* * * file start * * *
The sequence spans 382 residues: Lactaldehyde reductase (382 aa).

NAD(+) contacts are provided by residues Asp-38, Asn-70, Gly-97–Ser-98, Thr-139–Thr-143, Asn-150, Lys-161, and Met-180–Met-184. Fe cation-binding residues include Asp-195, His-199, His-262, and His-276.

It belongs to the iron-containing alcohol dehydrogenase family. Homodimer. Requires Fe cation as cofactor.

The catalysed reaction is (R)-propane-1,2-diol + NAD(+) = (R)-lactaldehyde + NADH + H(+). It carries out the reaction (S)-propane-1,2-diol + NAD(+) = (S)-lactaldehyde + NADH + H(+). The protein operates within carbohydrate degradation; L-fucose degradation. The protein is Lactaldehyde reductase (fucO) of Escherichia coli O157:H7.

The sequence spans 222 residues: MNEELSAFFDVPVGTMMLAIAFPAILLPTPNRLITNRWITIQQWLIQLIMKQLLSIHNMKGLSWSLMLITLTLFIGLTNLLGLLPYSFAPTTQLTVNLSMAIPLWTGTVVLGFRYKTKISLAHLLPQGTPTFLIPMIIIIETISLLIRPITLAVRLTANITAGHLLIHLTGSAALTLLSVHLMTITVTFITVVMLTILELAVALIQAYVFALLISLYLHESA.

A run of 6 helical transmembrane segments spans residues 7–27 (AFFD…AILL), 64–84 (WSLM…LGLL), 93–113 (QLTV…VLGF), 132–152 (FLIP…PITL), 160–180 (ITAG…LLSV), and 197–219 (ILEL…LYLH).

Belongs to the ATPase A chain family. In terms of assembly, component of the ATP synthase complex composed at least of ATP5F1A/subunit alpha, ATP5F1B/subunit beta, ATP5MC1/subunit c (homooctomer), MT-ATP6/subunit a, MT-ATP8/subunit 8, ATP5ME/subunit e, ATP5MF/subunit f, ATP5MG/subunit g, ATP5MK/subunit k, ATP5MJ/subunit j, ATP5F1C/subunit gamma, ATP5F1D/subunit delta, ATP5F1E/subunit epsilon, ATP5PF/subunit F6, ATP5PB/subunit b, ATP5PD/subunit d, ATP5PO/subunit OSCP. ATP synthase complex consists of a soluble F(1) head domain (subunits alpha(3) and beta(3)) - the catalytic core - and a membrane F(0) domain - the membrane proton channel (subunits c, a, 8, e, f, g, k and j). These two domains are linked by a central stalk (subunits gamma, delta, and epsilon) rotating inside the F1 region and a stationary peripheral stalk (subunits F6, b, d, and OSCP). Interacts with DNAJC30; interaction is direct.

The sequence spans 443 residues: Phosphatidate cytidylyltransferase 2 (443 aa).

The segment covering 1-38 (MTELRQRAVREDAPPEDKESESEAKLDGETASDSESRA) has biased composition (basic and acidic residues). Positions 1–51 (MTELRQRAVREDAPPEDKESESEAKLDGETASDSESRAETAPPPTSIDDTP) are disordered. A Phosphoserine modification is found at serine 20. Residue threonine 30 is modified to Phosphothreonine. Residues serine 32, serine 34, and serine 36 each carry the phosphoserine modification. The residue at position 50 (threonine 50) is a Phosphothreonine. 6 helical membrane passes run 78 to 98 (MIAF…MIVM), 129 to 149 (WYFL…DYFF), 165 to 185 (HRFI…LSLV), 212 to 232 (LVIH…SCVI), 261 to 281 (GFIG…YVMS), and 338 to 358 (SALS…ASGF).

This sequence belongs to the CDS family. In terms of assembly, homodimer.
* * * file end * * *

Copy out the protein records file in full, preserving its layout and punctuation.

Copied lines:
The sequence spans 382 residues: Lactaldehyde reductase (382 aa).

NAD(+) contacts are provided by residues Asp-38, Asn-70, Gly-97–Ser-98, Thr-139–Thr-143, Asn-150, Lys-161, and Met-180–Met-184. Fe cation-binding residues include Asp-195, His-199, His-262, and His-276.

It belongs to the iron-containing alcohol dehydrogenase family. Homodimer. Requires Fe cation as cofactor.

The catalysed reaction is (R)-propane-1,2-diol + NAD(+) = (R)-lactaldehyde + NADH + H(+). It carries out the reaction (S)-propane-1,2-diol + NAD(+) = (S)-lactaldehyde + NADH + H(+). The protein operates within carbohydrate degradation; L-fucose degradation. The protein is Lactaldehyde reductase (fucO) of Escherichia coli O157:H7.

The sequence spans 222 residues: MNEELSAFFDVPVGTMMLAIAFPAILLPTPNRLITNRWITIQQWLIQLIMKQLLSIHNMKGLSWSLMLITLTLFIGLTNLLGLLPYSFAPTTQLTVNLSMAIPLWTGTVVLGFRYKTKISLAHLLPQGTPTFLIPMIIIIETISLLIRPITLAVRLTANITAGHLLIHLTGSAALTLLSVHLMTITVTFITVVMLTILELAVALIQAYVFALLISLYLHESA.

A run of 6 helical transmembrane segments spans residues 7–27 (AFFD…AILL), 64–84 (WSLM…LGLL), 93–113 (QLTV…VLGF), 132–152 (FLIP…PITL), 160–180 (ITAG…LLSV), and 197–219 (ILEL…LYLH).

Belongs to the ATPase A chain family. In terms of assembly, component of the ATP synthase complex composed at least of ATP5F1A/subunit alpha, ATP5F1B/subunit beta, ATP5MC1/subunit c (homooctomer), MT-ATP6/subunit a, MT-ATP8/subunit 8, ATP5ME/subunit e, ATP5MF/subunit f, ATP5MG/subunit g, ATP5MK/subunit k, ATP5MJ/subunit j, ATP5F1C/subunit gamma, ATP5F1D/subunit delta, ATP5F1E/subunit epsilon, ATP5PF/subunit F6, ATP5PB/subunit b, ATP5PD/subunit d, ATP5PO/subunit OSCP. ATP synthase complex consists of a soluble F(1) head domain (subunits alpha(3) and beta(3)) - the catalytic core - and a membrane F(0) domain - the membrane proton channel (subunits c, a, 8, e, f, g, k and j). These two domains are linked by a central stalk (subunits gamma, delta, and epsilon) rotating inside the F1 region and a stationary peripheral stalk (subunits F6, b, d, and OSCP). Interacts with DNAJC30; interaction is direct.

The sequence spans 443 residues: Phosphatidate cytidylyltransferase 2 (443 aa).

The segment covering 1-38 (MTELRQRAVREDAPPEDKESESEAKLDGETASDSESRA) has biased composition (basic and acidic residues). Positions 1–51 (MTELRQRAVREDAPPEDKESESEAKLDGETASDSESRAETAPPPTSIDDTP) are disordered. A Phosphoserine modification is found at serine 20. Residue threonine 30 is modified to Phosphothreonine. Residues serine 32, serine 34, and serine 36 each carry the phosphoserine modification. The residue at position 50 (threonine 50) is a Phosphothreonine. 6 helical membrane passes run 78 to 98 (MIAF…MIVM), 129 to 149 (WYFL…DYFF), 165 to 185 (HRFI…LSLV), 212 to 232 (LVIH…SCVI), 261 to 281 (GFIG…YVMS), and 338 to 358 (SALS…ASGF).

This sequence belongs to the CDS family. In terms of assembly, homodimer.